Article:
Descriptive Investigation of Intranasal Administration of Nicotinamide Adenine Dinucleotide for Management of Tremors and Symptoms Associated with Parkinson’s Disease
*Z. KING 1, S. L. BROOM 1,3, T. OLDS 2,3, R. F. MESTAYER 3.
1 Dept. of Psychol., William Carey Univ., Hattiesburg, MS;
2 Springfield Wellness Center, Springfield, LA;
3 NAD Research, Inc., Springfield, LA
Parkinson’s disease (PD) is a neurodegenerative disease that causes individuals to experience cognitive impairment and motor dysregulation. Previous research documents a relationship between the neurodegeneration found in PD and the normal depletion of Nicotinamide Adenine Dinucleotide (NAD+) – a coenzyme found in all living cells which depletes with age. Clinicians at Springfield Wellness Center have developed intravenous NAD+ administration protocols for treatment of a number of clinical conditions: detox mood and anxiety disorders, and symptoms associated with Alzheimer’s and Parkinson’s Disease. Collaborative efforts with physicians specializing in the use of NAD+ sphenocath/sphenopalatine ganglion block protocols resulted in effective treatment and management of migraine headache pain, suggesting that (IN) NAD+ is an effective strategy for management of symptoms associated with these conditions. We present data from three patients with Parkinson’s disease who have undergone an initial 6-day (IV) NAD treatment administration protocol followed by administration of (IN) NAD+ treatment for PD symptom management over a 2 year follow up period.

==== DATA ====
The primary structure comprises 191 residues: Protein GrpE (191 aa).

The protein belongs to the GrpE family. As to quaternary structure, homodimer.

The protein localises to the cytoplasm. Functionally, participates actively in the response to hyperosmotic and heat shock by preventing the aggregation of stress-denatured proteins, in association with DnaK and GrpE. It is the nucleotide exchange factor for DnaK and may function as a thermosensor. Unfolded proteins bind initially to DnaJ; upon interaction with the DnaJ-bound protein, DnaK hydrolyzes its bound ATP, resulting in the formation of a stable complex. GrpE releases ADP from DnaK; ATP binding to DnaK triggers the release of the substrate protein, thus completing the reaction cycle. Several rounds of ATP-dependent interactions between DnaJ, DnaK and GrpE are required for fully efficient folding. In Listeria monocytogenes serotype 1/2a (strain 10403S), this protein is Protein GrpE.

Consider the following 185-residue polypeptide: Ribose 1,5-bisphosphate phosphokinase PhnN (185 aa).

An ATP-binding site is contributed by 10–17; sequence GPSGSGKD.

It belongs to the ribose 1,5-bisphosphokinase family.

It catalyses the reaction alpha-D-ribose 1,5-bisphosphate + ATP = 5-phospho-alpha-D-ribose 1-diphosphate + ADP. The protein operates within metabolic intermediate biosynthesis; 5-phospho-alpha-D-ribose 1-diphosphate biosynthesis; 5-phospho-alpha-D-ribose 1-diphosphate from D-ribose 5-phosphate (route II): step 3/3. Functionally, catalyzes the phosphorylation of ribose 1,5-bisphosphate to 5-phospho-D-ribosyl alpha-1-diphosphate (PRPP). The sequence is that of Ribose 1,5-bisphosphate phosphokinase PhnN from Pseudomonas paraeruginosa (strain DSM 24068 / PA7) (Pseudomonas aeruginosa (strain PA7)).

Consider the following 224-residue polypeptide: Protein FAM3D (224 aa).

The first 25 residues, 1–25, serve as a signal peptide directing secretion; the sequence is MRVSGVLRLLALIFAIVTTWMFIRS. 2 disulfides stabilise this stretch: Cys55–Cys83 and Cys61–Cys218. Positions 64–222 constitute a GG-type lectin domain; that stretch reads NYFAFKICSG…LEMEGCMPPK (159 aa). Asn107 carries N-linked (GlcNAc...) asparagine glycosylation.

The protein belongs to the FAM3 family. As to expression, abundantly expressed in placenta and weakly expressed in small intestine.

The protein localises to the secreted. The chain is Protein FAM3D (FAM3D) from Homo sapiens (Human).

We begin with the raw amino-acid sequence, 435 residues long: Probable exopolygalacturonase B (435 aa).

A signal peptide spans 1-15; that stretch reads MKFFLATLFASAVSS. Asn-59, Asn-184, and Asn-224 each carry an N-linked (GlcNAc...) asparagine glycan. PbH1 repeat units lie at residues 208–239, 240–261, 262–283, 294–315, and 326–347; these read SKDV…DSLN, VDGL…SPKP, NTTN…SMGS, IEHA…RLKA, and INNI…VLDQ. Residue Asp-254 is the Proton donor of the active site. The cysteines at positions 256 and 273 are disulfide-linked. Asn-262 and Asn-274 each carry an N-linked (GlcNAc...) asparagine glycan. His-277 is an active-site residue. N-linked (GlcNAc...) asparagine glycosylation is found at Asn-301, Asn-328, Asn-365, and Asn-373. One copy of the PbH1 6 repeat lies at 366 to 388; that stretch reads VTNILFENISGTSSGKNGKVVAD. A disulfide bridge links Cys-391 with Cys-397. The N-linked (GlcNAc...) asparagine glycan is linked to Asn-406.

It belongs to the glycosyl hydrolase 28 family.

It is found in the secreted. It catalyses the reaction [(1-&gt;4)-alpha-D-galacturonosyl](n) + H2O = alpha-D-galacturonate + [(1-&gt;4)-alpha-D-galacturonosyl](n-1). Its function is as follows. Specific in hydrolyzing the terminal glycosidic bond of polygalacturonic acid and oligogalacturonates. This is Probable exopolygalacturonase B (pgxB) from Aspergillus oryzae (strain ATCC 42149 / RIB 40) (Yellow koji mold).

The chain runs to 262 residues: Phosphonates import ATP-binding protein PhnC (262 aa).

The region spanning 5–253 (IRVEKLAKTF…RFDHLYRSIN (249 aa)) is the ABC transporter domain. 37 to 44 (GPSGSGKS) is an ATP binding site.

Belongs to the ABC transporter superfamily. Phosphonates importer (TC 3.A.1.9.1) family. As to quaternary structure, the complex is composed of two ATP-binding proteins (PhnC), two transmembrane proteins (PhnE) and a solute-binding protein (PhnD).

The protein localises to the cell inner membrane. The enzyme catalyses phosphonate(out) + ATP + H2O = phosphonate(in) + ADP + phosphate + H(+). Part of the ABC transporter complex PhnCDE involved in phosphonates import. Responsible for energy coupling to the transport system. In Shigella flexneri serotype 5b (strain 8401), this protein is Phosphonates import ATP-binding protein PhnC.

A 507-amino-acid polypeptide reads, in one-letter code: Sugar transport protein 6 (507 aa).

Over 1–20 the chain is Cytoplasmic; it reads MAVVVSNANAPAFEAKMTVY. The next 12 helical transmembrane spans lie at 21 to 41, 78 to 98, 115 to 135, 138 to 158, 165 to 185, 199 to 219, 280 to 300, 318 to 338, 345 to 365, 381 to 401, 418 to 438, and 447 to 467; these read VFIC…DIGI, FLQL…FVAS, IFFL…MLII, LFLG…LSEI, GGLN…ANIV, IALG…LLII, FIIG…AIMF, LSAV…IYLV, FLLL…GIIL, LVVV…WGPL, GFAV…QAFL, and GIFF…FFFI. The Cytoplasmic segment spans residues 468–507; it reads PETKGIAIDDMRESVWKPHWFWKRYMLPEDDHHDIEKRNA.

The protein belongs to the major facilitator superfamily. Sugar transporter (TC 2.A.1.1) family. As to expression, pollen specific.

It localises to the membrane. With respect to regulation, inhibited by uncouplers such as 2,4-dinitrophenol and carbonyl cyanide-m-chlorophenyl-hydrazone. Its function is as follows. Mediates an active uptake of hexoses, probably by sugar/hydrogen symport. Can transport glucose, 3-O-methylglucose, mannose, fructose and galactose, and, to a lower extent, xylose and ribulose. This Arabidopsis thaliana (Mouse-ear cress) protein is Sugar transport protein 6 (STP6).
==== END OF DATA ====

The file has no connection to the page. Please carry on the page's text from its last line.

Three patients (#1,2,3) sought treatment at Springfield Wellness Center between Jan 2020-Nov 2022 for symptoms associated with PD; Pts 1 and 3 reported symptom onset 2 years prior, while Pt 2 reported onset 3m prior. Following the initial 6-day (IV) NAD+ treatment (1000 mg of NAD+ per day), patients were given the option to enroll in a maintenance program using (IN) NAD+ (200 mg/ml NAD in either 0.5% or 2% lidocaine). Patient data during the (IN) NAD+ administration follow-up period (1-2yr) were analyzed and evaluated using clinic-derived consultation and procedural questionnaires that measured symptoms of pain, stress, energy, and sleep, and documented daily activities to reduce stress as well as self-reported overall symptom improvement and/or changes. Tremors and other symptoms were also recorded in daily nurse notes and analyzed following treatment of (IV) NAD+.
● The patients showed varying degrees of overall symptom improvement, ranging from 15% to 75% improvement over time.
● Nurse reports suggested a 50% reduction in tremors in Patient 1 and Patient 3 within the first three days of the (IV) NAD+ treatment protocol.
● Patient data indicated that intranasal administration of NAD+ following the initial (IV) NAD+ treatment protocol aided in overall symptom management.
● Patient data indicated that exercise and meditation were the primary QOL activities to reduce stress.
These findings indicate that the use of NAD+ administration protocols for initial treatment and follow-up show therapeutic potential in alleviating tremors and improve symptoms of pain and cognitive impairments associated with PD. The use of NAD+ in the treatment of PD could be considered a supportive add-on to traditional medications and forms of standard care; however, further studies are needed to determine the effectiveness of NAD+ in this patient population.
Thank you to Springfield Wellness Center for providing data for this project.
Thank you to William Carey University Quality Enhancement Plan and NAD, Research, Inc. for support on this project.
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